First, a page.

Void

Month: September, 2017

Unit test – purist versus practical

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Whenever you ask a question on unit testing in a forum there is always that one person whose only job is to point out that what you are doing is not unit testing but integration testing. It is important to know this difference but it is more important to not lose sight of the goal. Also, you need to adopt a terminology that works for you and your team rather than what purists think or say.

In absolute terms, if a test depends on anything that is not in your control, then it is not a unit test. For example, if a method that you are testing uses a public function or a function from an included library or a database or an external API, then it is not a unit test but an integration test. For a test to qualify as a unit test, you need to mock all these dependencies and get them under control, only then you can claim your test as unit test. Now that we have the purists happy, let us move to a more practical world view.

When a regular joe developer refers to a test as unit test, what she means is she is trying to test a functionality in a massive gnarly application that she thinks is a small independent unit. This unit might have some components that is not under her control. A regression test would test how these units behave when interconnected. Instead of debating whether what she is doing is unit testing, a better discussion in my opinion is trying to figure out what is the intention of the test and what needs to be controlled and not. Figuring this out and working on achieving this will add more value than debating whether something is a unit test or not.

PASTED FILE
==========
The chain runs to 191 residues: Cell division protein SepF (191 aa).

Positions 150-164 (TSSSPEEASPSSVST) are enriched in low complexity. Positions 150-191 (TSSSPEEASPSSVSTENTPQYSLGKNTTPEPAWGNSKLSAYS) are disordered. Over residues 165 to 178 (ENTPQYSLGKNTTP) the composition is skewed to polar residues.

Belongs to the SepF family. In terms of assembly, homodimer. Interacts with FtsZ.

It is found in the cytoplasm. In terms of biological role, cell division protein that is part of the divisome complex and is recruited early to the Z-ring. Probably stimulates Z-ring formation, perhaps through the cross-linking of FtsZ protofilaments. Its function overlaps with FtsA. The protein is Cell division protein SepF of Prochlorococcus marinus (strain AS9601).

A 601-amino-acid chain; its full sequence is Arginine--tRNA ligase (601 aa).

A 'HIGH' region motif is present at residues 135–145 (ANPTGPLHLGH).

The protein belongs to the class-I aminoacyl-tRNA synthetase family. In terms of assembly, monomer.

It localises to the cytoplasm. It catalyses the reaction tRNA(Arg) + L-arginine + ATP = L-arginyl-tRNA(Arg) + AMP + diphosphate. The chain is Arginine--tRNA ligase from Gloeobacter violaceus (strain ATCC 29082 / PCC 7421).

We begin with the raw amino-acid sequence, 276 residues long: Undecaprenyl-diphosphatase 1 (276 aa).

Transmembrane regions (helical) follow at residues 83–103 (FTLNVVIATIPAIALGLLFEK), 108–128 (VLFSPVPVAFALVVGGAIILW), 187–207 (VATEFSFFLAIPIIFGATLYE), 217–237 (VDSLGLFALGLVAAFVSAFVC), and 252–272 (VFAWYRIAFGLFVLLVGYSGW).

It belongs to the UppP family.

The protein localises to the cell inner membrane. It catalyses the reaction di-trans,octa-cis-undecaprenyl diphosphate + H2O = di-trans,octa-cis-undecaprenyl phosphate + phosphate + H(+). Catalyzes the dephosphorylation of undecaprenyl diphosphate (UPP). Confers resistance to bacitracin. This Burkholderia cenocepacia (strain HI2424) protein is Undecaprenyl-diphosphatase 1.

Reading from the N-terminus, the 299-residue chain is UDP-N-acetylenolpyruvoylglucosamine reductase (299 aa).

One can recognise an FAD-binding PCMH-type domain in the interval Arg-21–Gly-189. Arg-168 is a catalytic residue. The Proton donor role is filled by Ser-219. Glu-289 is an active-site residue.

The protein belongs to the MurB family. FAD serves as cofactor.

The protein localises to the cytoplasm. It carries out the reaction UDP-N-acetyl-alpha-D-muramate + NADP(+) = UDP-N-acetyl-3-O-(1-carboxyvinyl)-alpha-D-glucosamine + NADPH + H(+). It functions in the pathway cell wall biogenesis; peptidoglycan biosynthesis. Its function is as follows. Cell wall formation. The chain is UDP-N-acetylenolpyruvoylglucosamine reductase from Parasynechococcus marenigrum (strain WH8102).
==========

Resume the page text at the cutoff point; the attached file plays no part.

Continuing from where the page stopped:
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Fighting change

Ninja Fighter Sword

In my new workplace, I was given a brand new shiny MacBook Pro. My first reaction was to ask for a Ubuntu laptop. My brain justified by giving several reasons, it is developer friendly, softwares that you run on a server can be run as is in ubuntu, etc etc. I was almost about to voice this opinion, but system 2 took over from system 1. It started asking questions along the lines of is this really the reason you want a Ubuntu machine or are you just trying to avoid the unfamiliar. You have not used a Mac before and are you trying to run away from something new? The two debated for sometime and settled on giving the Mac a chance. So far, the experience has been wonderful and I am learning some cool things like using gestures for different actions etc.

Whenever something new and unfamiliar comes across us, the first reaction for most of us is to fight against it. Take a step back, analyse whether this is the primal part of the brain trying to fight against the unfamiliar or you really have a valid reason not to.

Altruism FTW

Have you observed the way Google maps asks for info about local joints and places? They word it in such a manner that it sounds like you are helping others to make an informed decision along the lines of “Give us more info to help others”. What they are doing in effect is appealing to the altruism in all of us to generate more info to make their product better.

I think this is a great way to ask for more data in this world of user generated content. Instead of asking to review a restaurant how about wording it as “Review this place so that others can discover great food”. Instead of asking people to rate your app how about saying “Help your friends discover the app on playstore, rate us”. It would be interesting to A/B test this and see the result.